- The minister of finance, Mrs Kemi Adeosun says the economic recovery and growth plan provides for an increase in spending over a three-year period
- The minister states that the government is committed to spending N7.44tn, with a projected fiscal deficit of N2.356tn
- Adeosun says Nigeria’s debt to GDP ratio is low when compared to our contemporaries in Africa, and across most of the developed world
The minister of finance, Kemi Adeosun has said the country has no choice but to continue to borrow in other to implement the Federal Government’s Economic Recovery and Growth Plan.
Adeosun said this in a statement signed by the Director of Information, Federal Ministry of Finance, Mr Salisu Dambatta on Thursday, July 13, in Abuja.
The minister said this following recent report on comments she allegedly made about Nigeria’s debt strategy and ability to borrow, The News Agency of Nigeria (NAN) reports.
Adeosun was quoted to have warned that the country must not borrow more to fund its budget and should instead raise money internally to fund the budget.
“Nigeria will continue to borrow. Nothing has changed.
“The Economic Recovery and Growth Plan provides for an increase in spending over a three-year period, which is reflected in the 2017 budget.
“In 2017, the government is committed to spending N7.44tn, with a projected fiscal deficit of N2.356tn, which will be funded by a combination of domestic and international borrowing.
“Nigeria’s debt to GDP ratio is low when compared to our contemporaries in Africa, and across most of the developed world.
“We have headroom to borrow and are doing so aggressively in the short to medium term in order to address our infrastructure deficit and to stimulate growth,” she said.
Adeosun said that in addition to borrowing, the government was working towards having a diversified revenue base to ensure that the country do not continue to overly rely on debt to fund the budget.
“To build a sustainable economy we must replace the debt that we are incurring in the short to medium term, with strong revenue sources.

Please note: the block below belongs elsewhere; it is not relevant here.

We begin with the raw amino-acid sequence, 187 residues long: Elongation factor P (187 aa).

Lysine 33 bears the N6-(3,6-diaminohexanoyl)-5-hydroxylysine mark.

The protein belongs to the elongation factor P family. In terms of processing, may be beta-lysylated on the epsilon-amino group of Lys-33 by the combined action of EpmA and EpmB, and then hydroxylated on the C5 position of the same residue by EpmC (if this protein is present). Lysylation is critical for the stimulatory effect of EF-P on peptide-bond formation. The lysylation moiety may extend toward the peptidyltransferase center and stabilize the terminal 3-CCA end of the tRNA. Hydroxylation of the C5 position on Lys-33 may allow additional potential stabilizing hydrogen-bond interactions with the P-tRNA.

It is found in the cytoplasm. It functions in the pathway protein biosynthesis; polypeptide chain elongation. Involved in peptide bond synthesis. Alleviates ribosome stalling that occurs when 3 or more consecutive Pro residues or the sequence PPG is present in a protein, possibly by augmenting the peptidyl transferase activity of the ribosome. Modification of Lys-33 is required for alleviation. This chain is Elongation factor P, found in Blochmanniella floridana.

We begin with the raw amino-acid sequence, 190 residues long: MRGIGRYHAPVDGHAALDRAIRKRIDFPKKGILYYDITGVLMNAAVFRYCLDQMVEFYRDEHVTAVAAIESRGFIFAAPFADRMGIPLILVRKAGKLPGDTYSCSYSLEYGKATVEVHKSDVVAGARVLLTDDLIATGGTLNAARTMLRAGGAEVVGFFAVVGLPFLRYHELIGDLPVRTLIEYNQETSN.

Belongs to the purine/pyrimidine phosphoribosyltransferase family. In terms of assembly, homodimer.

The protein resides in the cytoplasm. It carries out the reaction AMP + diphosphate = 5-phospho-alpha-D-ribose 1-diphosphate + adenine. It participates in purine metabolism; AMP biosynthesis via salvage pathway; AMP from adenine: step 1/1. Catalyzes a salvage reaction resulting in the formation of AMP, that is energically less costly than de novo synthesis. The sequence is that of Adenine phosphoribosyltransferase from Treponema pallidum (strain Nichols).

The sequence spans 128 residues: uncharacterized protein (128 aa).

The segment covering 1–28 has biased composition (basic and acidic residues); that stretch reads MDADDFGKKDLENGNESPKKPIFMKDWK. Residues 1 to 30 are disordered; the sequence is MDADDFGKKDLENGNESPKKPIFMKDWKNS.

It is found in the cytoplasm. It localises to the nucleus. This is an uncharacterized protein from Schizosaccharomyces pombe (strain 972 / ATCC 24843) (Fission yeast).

“That is why the Ministry of Finance is focused on expanding our tax base, which we are doing with a range of initiatives which include the Voluntary Asset and Income Declaration Scheme.
“Also, the recruitment of Community Tax Liaison Officers is to improve tax compliance in the long-term, and we are heavily focused on making government spending more productive and efficient.
“Nigeria cannot rely on debt indefinitely. We must be focused on a future where we can earn enough internal revenue to spend on the projects that will grow our economy,” she said.
Adesoun said that for now, however, increased spending, funded by debt, would act as a stimulus for growth.
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Meanwhile, London's Financial Times has alleged that President Muhammadu Buhari failed to make any considerable effort to save Nigeria's dwindling economy.
The Newspaper in a piece written by David Pilling, its Africa editor, expressed lack of hope for Nigeria's economy.
Pilling said the growth of Nigeria's economy in 2017 can be described as a dead cat bounce if thrown from a 50-storey building.
He said: "If you imagine a dead cat soaked in crude oil and dropped from a 50-storey building, you get a rough picture of how Nigeria’s economy is performing these days."
Emphasizing that Nigerian has been expected to grow its economy by 2.5% in 2017 after the 1.6% growth in the past year, the FT said with the prolfic growth of the country's population the economy is 'going nowhere.'
He further added that the President Buhari-led administration did nothing since assuming office on May 29, 2015, to save the economy.
In the video below, NAIJ.com TV asked some Nigerians if they think the Buhari administration has taken Nigeria out of recession. Watch responses.